One of the biggest mistakes you can make as a website consultant is creating a sales proposal from scratch every single time. For starters, there are the costs involved, and the process of writing a sales proposal itself can be out of your scope of expertise. But how can you get more business without a sales proposal?
The proposed solution: Sales proposal templates. Having a sales proposal template in place is a necessity to create proposals that contain all the relevant information in bullet points, and they offer numerous key benefits for both your company and your new clients.
Think about where you spend your money and ask yourself why. It's because you trust that you're going to get value for that money. And that trust comes from a feeling that the person you're paying understands the deal, the project, and its details, and knows both your company's background and what they're doing.
That feeling of trust comes from processes, procedures, and systems that are in place to deliver that value to you. And probably the most important process that you can incorporate into your business is a tried, tested, and highly converting sales proposal template.
I'm just going to say it – the reason you're losing projects to your competitors probably isn't because their work is better than yours. They just know how to articulate what they do to their prospective customers better than you do.
But don't worry, you're in the right place. I'm going to share a proposal template with you that will take your business to the next level. No matter what digital service you offer, you can take this sales proposal template and tweak it to entice prospective clients, get more business, save yourself a lot of time, and come in on – or under – budget!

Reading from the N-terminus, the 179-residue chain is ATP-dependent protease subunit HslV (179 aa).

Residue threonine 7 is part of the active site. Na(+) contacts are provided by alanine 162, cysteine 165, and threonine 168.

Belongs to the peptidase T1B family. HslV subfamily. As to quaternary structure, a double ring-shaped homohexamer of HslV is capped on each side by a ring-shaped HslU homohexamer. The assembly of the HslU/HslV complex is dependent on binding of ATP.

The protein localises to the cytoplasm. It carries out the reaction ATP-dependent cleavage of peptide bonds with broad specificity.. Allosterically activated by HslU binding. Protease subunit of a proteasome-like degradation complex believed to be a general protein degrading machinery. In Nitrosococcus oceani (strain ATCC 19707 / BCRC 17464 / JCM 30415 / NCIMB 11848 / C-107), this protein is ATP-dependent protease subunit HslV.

The Proposal Template
Before I started Agency Mavericks, I spent 8 years as a WordPress consultant working with clients such as Quickbooks and F1 Grand Prix.
When I started out, I was sending sales proposals as a Word Doc or in Google Docs and I thought perhaps it was the design and design details that were letting me down. So I tried getting them professionally designed. But really, I had absolutely no idea what was working and what wasn't. I didn't even know if the proposal was being opened or if customers were interested in my services, much less if they contained all the information needed to close deals.
Then I discovered some software called SlideRocket. This service allowed me to send the sales proposal as a slide deck that incorporated all the key messages for potential customers. From there, I could track when it was being opened and how much time was being spent on each slide. I used this valuable data and asked for feedback from potential clients and eventually discovered the winning formula for sales proposals.
Oh, and it turns out that just a standard Word Doc saved as a pdf converts way better than a professionally designed sales proposal.
So now I share this sales proposal template openly and it is currently being used by thousands of WordPress consultants all over the world to generate in excess of $50M a year in consulting revenue.
Right now you probably just want to download it and get started. But it's a good idea to read on so that you can understand the purpose behind each section and why it converts so well.